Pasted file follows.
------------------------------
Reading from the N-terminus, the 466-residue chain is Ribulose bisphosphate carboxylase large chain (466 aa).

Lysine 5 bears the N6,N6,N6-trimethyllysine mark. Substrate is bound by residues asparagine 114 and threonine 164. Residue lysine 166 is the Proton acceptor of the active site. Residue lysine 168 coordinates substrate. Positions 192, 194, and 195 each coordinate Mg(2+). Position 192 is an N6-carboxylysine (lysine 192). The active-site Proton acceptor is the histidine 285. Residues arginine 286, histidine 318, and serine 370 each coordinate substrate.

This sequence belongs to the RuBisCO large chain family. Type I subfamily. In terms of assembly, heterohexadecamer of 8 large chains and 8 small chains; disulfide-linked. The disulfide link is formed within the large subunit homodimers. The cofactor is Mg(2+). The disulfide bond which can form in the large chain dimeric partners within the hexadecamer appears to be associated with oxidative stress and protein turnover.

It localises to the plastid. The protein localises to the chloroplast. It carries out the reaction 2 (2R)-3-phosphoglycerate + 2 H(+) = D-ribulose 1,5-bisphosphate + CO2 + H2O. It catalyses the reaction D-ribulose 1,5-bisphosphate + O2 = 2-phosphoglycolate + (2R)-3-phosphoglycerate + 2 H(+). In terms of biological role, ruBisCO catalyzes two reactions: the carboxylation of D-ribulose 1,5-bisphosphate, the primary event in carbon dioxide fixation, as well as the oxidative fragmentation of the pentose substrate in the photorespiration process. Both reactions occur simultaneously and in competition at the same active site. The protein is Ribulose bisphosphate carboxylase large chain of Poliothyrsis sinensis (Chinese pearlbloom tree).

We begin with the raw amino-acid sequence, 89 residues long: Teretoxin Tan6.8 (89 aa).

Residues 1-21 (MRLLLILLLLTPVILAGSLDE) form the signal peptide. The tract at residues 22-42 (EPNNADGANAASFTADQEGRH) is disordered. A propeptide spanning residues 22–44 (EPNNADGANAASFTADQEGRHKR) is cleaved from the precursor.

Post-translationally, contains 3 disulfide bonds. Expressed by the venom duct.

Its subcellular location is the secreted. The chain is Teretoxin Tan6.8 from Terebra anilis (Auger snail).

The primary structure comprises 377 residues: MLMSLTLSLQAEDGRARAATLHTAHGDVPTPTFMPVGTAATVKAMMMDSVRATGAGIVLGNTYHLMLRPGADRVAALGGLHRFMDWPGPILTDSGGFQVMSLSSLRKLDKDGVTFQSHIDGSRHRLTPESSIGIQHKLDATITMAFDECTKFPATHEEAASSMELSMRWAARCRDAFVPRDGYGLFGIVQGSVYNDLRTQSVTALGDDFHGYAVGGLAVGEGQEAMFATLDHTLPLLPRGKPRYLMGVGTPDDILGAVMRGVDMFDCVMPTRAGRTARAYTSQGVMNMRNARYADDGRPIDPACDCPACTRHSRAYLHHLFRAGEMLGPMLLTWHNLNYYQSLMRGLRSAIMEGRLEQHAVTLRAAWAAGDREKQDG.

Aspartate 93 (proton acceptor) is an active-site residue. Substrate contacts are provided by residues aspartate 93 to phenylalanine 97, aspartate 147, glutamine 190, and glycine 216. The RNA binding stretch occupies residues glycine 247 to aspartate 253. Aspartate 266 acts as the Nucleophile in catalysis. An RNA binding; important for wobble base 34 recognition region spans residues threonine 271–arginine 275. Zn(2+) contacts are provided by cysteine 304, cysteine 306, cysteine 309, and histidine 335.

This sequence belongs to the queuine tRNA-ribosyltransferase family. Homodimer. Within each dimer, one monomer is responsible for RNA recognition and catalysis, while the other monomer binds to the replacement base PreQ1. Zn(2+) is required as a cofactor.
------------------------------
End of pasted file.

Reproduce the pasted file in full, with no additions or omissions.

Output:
Reading from the N-terminus, the 466-residue chain is Ribulose bisphosphate carboxylase large chain (466 aa).

Lysine 5 bears the N6,N6,N6-trimethyllysine mark. Substrate is bound by residues asparagine 114 and threonine 164. Residue lysine 166 is the Proton acceptor of the active site. Residue lysine 168 coordinates substrate. Positions 192, 194, and 195 each coordinate Mg(2+). Position 192 is an N6-carboxylysine (lysine 192). The active-site Proton acceptor is the histidine 285. Residues arginine 286, histidine 318, and serine 370 each coordinate substrate.

This sequence belongs to the RuBisCO large chain family. Type I subfamily. In terms of assembly, heterohexadecamer of 8 large chains and 8 small chains; disulfide-linked. The disulfide link is formed within the large subunit homodimers. The cofactor is Mg(2+). The disulfide bond which can form in the large chain dimeric partners within the hexadecamer appears to be associated with oxidative stress and protein turnover.

It localises to the plastid. The protein localises to the chloroplast. It carries out the reaction 2 (2R)-3-phosphoglycerate + 2 H(+) = D-ribulose 1,5-bisphosphate + CO2 + H2O. It catalyses the reaction D-ribulose 1,5-bisphosphate + O2 = 2-phosphoglycolate + (2R)-3-phosphoglycerate + 2 H(+). In terms of biological role, ruBisCO catalyzes two reactions: the carboxylation of D-ribulose 1,5-bisphosphate, the primary event in carbon dioxide fixation, as well as the oxidative fragmentation of the pentose substrate in the photorespiration process. Both reactions occur simultaneously and in competition at the same active site. The protein is Ribulose bisphosphate carboxylase large chain of Poliothyrsis sinensis (Chinese pearlbloom tree).

We begin with the raw amino-acid sequence, 89 residues long: Teretoxin Tan6.8 (89 aa).

Residues 1-21 (MRLLLILLLLTPVILAGSLDE) form the signal peptide. The tract at residues 22-42 (EPNNADGANAASFTADQEGRH) is disordered. A propeptide spanning residues 22–44 (EPNNADGANAASFTADQEGRHKR) is cleaved from the precursor.

Post-translationally, contains 3 disulfide bonds. Expressed by the venom duct.

Its subcellular location is the secreted. The chain is Teretoxin Tan6.8 from Terebra anilis (Auger snail).

The primary structure comprises 377 residues: MLMSLTLSLQAEDGRARAATLHTAHGDVPTPTFMPVGTAATVKAMMMDSVRATGAGIVLGNTYHLMLRPGADRVAALGGLHRFMDWPGPILTDSGGFQVMSLSSLRKLDKDGVTFQSHIDGSRHRLTPESSIGIQHKLDATITMAFDECTKFPATHEEAASSMELSMRWAARCRDAFVPRDGYGLFGIVQGSVYNDLRTQSVTALGDDFHGYAVGGLAVGEGQEAMFATLDHTLPLLPRGKPRYLMGVGTPDDILGAVMRGVDMFDCVMPTRAGRTARAYTSQGVMNMRNARYADDGRPIDPACDCPACTRHSRAYLHHLFRAGEMLGPMLLTWHNLNYYQSLMRGLRSAIMEGRLEQHAVTLRAAWAAGDREKQDG.

Aspartate 93 (proton acceptor) is an active-site residue. Substrate contacts are provided by residues aspartate 93 to phenylalanine 97, aspartate 147, glutamine 190, and glycine 216. The RNA binding stretch occupies residues glycine 247 to aspartate 253. Aspartate 266 acts as the Nucleophile in catalysis. An RNA binding; important for wobble base 34 recognition region spans residues threonine 271–arginine 275. Zn(2+) contacts are provided by cysteine 304, cysteine 306, cysteine 309, and histidine 335.

This sequence belongs to the queuine tRNA-ribosyltransferase family. Homodimer. Within each dimer, one monomer is responsible for RNA recognition and catalysis, while the other monomer binds to the replacement base PreQ1. Zn(2+) is required as a cofactor.